• Some people with shoulder pain may find it helpful to sleep in a seated position with the sore arm supported by pillows during some nights.
  • Choose a mattress that is of medium hardness: not too soft or too hard. If it is starting to sag at places, consider buying a new one, if possible. Turning the mattress around regularly will increase its durability.
  • Avoid strong lights and blue light (TV, computers, mobile phones) at least 30 minutes before bedtime.
  • Have a night-time routine. Have regular times for getting to bed and for getting up in the morning, if possible.
  • Having a warm drink before going to bed may be helpful.
  • Read a book or listen to gentle music to help you relax.
  • Have a quiet time. Many people find it helpful to pray, meditate or practice mindfulness.
  • Have a pen and writing pad next your bed. If you wake up with worrying thoughts, write them down and consider them the following day.
  • If pain keeps you awake at night, talk to your GP for options for pain medication. Ask for information for how long (how many days) you may take those medication. Wean yourself off the medication as soon possible.

What health providers can offer

  • Korero (conversation). They will work with you to find out what the problem is and what works for you. They will help you to find out what you can do yourself to take care of your shoulder pain, how to minimise flare-ups, and what you can do if you have a flare-up. They should provide information and advice that is relevant for you and your whānau, and answer your questions.
  • Assess your shoulder pain and how it affects you. If you have had an injury, they may open a claim for the Accident Compensation Corporation (ACC). The clinician should find out with you if there are other reasons why you have shoulder pain.
  • Help with decision about pain medication. A GP or pharmacist may prescribe pain medication, advise you how much you should take and for how long it is safe to take. For rotator cuff related shoulder pain, a corticosteroid injection may be helpful for the short term. For frozen shoulder, a corticosteroid injection may also be useful in the early painful phase.  
  • Exercise prescription. Specific exercises for your shoulder will form the main part of your recovery. Your health provider should work with you to find out what exercises are best for you, and also which exercises you prefer. See ‘Helpful Exercises’.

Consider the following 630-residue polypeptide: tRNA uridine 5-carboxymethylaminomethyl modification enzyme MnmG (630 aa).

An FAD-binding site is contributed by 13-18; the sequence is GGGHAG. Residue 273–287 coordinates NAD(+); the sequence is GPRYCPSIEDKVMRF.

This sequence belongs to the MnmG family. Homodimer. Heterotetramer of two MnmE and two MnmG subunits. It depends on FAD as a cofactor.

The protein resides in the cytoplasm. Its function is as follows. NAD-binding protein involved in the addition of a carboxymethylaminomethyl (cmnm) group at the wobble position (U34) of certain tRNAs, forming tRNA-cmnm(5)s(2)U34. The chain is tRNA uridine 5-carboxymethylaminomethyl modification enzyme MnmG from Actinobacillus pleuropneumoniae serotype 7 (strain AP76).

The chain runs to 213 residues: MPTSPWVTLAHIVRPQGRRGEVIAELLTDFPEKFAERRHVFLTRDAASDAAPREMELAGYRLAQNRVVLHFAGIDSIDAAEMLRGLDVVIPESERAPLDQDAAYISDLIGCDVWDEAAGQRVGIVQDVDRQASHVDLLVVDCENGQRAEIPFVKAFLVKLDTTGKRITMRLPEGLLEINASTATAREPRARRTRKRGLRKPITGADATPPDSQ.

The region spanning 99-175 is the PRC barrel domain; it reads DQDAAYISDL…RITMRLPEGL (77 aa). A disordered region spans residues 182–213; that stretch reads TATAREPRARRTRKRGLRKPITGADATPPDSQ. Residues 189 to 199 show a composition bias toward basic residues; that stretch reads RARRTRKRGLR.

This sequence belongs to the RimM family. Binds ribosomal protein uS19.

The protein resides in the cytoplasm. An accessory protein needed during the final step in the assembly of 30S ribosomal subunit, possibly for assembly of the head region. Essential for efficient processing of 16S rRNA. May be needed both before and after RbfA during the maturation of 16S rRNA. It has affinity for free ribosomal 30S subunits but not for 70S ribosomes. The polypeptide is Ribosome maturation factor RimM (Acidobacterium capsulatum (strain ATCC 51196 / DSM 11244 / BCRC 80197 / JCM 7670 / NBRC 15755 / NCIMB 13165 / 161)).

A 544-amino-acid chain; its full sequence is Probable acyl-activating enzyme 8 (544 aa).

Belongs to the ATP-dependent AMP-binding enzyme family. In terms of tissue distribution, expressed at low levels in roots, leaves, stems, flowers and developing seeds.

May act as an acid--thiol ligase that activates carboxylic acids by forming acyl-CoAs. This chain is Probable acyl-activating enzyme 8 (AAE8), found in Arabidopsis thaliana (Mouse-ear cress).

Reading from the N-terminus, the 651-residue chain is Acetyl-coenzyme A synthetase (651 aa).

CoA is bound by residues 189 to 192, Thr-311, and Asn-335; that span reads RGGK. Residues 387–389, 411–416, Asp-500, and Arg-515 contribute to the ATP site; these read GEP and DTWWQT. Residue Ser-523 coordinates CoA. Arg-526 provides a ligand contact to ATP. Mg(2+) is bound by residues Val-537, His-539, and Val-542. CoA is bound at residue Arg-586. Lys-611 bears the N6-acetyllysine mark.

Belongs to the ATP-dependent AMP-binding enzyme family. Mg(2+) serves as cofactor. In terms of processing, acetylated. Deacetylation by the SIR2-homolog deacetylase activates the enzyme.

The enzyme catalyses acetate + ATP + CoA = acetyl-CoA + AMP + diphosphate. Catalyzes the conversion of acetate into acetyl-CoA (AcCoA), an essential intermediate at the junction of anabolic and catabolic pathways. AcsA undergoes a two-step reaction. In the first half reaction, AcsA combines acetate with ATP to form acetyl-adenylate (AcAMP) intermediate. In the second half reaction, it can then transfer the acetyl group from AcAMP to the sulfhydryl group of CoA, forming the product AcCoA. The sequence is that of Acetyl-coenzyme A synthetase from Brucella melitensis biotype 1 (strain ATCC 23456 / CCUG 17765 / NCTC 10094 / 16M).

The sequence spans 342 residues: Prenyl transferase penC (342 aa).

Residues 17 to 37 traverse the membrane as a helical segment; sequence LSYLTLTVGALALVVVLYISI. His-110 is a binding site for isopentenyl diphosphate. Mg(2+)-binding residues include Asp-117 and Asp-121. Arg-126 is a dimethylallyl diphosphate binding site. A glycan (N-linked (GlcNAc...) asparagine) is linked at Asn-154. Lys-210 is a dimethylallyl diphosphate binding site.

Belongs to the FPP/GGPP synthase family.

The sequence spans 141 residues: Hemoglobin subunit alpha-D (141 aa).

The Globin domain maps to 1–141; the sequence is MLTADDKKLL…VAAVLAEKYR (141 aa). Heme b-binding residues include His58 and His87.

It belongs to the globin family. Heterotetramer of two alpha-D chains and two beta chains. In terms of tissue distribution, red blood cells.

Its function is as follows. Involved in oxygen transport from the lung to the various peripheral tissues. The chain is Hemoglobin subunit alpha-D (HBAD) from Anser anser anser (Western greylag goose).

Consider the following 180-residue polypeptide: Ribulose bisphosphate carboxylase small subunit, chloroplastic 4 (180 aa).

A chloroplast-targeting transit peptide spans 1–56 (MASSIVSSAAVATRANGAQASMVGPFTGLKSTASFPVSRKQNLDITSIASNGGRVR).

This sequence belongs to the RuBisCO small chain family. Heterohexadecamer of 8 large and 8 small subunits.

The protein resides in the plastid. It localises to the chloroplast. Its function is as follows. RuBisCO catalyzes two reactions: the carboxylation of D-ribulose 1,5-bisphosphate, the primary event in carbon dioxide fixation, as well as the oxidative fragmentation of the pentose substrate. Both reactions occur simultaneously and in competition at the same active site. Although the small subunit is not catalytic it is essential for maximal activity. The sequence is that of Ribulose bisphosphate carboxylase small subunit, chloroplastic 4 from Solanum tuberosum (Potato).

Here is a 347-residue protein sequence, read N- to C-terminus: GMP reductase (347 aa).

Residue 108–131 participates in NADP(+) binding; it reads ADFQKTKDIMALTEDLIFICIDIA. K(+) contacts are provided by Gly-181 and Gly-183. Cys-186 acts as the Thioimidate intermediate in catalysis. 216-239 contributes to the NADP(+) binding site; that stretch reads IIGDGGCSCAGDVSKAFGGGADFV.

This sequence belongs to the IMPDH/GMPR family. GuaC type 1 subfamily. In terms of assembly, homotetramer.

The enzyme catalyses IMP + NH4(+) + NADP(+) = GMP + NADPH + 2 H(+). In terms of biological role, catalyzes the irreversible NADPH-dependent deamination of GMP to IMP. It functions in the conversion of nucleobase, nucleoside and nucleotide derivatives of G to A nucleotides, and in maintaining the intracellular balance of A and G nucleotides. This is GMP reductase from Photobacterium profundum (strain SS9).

• Manual therapy, massage. The research evidence about manual therapy or massage indicates that it can be useful for pain relief in the short term when included as part of a wider treatment. By itself, manual therapy is unlikely to help the recovery. Physiotherapists and osteopaths may apply manual therapy or massage techniques, and re-assess what benefit it has for you. They would most likely use manual therapy and massage as an addition to exercise rehabilitation.
  • Miri miri is a Māori holistic healing tradition that includes massage techniques. That treatment includes physical and spiritual elements and can form part of recovery.
  • Acupuncture. Some physiotherapists and other health providers offer acupuncture or needling for pain relief, particularly for acute pain. Interpreting research evidence, it is more likely that acupuncture can be used for pain relief in combination with physiotherapy and exercise, rather than as a standalone treatment.
  • Refer you for investigations if needed. An X-ray, ultrasound or MRI may be considered if there is a specific reason and if the results will inform your path to recovery.
  • Help with decisions about surgery. In some cases, surgery may be considered if the pain does not improve or is getting worse. If you have dislocated your shoulder and it keeps on happening again, surgery may be considered.
  • Help with decisions about referrals to other health care provider. If your pain is persistent, the clinician may consider with you whether you and your whānau should be referred to an orthopaedic surgeon, a pain clinic, or other healthcare provider.
  • Support you get active or get back to your preferred activities. The health provider should explore with you what physical activities you prefer and devise a progressive plan to enhance your physical activity.
  • Provide support and advice for adjusting work-related tasks, if necessary. If your shoulder injury is work-related, an occupational health nurse, physiotherapist or occupational therapist (OT) can provide advice for the required tasks you need to complete. That may entail advocating for adaptive equipment, technology or manageing your workload. If you need time off work because of your shoulder pain, your GP would need to provide supporting documentation.
  • Provide guidance for return to sport and recreation. Physiotherapists provide guidance for return to sport and recreation, devising a programme or strategies that are relevant for you. In some instances you may need to consider changeing to another sports, for example, if your shoulder injury recurs frequently despite rehabilitation. The physiotherapist can provide support for considering those decisions and options. A mental skills coach may also be available to support you with gaining confidence when returning to sports and activity or when considering a change in sports.